December 18, 2014

Thoughts on the Dodgers Finances

One of the “must read” Dodger sites today is Josh Fisher’s Dodger Divorce.  Josh does a great job of breaking down ever significant move that takes place in the court room, and explaining what it means to Dodger fans.

His latest story, Two McCourt Sons Are on the Payroll…Do We Care?, is interesting.  As was noted over the past few weeks, Drew and Travis McCourt make a combined $600,000 in annual salary.  Ok, great.  I always assumed they worked for the club in some daily capacity.  But Josh Fisher points out something different:

As of last fall, Drew was attending business school at Stanford and Travis worked at Goldman Sachs in New York.

Josh debates whether or not this is really something that we need to care about, given the larger problems with how funds generated by the Dodgers are spent.  But I would argue that this does matter.  It matters if you care about character.  Frank and Jamie McCourt are stewards of the Dodgers legacy, and that means doing the right thing.  This isn’t some random professional sports team.  This is the Los Angeles Dodgers.  I sincerely hope that Drew and Travis McCourt are providing some real value to justify their salaries as professionals and not exclusively because of who their parents are, but based on what’s come out in a myriad of court filings, I don’t think I have much reason for optimism.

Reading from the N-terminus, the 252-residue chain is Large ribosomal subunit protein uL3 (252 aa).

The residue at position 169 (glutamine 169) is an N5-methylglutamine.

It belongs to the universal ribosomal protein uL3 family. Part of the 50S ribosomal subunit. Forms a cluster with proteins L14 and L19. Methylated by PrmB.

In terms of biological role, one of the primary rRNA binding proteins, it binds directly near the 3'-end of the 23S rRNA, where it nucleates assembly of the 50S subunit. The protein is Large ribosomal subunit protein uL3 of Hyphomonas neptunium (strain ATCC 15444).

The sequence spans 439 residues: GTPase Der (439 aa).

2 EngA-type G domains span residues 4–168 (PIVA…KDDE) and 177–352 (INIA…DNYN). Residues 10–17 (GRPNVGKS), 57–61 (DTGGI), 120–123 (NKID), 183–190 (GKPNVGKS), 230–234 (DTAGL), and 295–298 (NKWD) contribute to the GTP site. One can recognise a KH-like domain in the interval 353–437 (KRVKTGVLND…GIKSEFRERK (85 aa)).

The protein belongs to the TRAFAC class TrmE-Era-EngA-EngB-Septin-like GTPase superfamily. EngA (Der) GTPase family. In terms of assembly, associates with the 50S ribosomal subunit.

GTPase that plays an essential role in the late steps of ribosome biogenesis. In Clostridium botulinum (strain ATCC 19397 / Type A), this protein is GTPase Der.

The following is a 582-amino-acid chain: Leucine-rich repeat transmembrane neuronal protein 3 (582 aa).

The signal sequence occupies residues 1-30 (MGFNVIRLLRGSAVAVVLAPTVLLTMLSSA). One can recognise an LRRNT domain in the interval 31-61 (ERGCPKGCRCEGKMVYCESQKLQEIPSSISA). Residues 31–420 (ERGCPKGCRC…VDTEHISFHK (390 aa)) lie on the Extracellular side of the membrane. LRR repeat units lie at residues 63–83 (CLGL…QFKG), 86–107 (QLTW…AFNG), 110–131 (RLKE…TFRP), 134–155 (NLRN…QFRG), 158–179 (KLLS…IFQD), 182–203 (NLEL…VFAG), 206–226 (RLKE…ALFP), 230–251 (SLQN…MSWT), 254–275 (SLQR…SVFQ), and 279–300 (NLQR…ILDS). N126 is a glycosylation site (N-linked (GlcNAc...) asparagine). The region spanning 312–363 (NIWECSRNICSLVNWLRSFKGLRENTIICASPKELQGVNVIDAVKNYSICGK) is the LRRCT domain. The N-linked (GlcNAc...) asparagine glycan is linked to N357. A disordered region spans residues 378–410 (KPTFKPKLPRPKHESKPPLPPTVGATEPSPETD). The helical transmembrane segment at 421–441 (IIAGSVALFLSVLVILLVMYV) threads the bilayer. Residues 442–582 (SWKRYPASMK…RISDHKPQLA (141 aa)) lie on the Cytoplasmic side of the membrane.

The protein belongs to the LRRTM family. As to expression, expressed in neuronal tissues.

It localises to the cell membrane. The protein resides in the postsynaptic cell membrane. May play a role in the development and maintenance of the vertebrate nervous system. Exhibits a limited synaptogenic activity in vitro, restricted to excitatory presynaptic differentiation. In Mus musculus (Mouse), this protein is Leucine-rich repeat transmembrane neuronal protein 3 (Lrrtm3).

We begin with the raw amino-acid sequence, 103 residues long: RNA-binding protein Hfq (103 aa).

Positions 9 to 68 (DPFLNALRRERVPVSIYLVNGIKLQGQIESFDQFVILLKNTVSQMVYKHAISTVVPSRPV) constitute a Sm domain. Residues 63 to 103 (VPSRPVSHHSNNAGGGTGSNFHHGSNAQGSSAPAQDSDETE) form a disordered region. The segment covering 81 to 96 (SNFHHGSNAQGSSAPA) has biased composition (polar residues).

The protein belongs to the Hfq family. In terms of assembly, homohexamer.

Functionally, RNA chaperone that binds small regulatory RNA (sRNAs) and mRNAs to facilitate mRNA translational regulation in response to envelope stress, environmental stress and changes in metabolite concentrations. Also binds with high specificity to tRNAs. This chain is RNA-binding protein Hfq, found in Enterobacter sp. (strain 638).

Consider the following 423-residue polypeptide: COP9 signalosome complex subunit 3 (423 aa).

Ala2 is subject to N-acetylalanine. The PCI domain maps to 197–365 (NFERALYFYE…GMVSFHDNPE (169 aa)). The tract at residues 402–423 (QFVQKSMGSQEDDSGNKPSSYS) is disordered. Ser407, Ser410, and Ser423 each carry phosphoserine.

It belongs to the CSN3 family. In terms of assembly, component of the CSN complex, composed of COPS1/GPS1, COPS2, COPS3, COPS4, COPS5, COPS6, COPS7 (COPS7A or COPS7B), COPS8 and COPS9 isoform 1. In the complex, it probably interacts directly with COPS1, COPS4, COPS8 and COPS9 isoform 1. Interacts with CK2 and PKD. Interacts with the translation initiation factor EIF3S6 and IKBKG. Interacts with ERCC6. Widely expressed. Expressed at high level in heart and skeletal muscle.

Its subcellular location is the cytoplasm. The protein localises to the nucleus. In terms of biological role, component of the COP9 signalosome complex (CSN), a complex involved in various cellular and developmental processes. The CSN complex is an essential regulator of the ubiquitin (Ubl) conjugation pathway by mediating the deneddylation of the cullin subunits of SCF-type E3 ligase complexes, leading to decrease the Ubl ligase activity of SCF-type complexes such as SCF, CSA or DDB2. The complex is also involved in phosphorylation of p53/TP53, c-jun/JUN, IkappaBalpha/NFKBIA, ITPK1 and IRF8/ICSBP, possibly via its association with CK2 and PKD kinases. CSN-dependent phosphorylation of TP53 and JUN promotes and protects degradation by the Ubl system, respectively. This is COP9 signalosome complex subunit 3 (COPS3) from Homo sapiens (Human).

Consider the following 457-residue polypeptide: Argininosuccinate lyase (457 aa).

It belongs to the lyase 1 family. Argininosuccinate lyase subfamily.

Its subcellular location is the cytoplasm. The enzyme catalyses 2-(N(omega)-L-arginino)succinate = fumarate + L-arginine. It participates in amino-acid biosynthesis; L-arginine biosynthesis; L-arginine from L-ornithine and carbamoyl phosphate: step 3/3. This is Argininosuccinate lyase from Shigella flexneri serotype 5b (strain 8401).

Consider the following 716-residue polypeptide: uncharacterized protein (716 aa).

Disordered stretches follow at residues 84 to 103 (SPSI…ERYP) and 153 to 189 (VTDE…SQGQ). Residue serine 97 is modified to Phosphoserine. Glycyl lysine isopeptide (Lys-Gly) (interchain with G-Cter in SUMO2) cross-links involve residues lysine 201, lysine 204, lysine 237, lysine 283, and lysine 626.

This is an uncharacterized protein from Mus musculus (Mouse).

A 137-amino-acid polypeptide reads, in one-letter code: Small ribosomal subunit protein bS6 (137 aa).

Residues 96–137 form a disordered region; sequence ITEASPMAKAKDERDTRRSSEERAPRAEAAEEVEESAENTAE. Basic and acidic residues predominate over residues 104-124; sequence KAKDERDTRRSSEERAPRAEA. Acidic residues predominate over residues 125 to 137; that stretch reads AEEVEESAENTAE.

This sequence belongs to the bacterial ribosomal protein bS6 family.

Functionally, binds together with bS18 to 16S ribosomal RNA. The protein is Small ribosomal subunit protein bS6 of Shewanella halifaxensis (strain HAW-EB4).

Every time the curtain is pulled back on the Dodgers financial operations, questions emerge.  The Dodgers claim that Ned Colletti has the payroll he needs to sign make trades and build a championship caliber club.  Practically every national writer and columnist says that the payroll is definitely impacted due to the divorce.  I’m not sure we’re ever going to know the real truth, but I believe fans get upset about issues like Drew and Travis McCourt’s salaries because the team is believed by many to have not made the necessary investment in the free agent market during the offseason by acquiring a #1 starting pitcher, nor do they have the funds to make a significant splash at the trading deadline. 

All I ask is that Frank and Jamie McCourt do the right thing for the Los Angeles Dodgers and their fans.  Is that really too much to ask?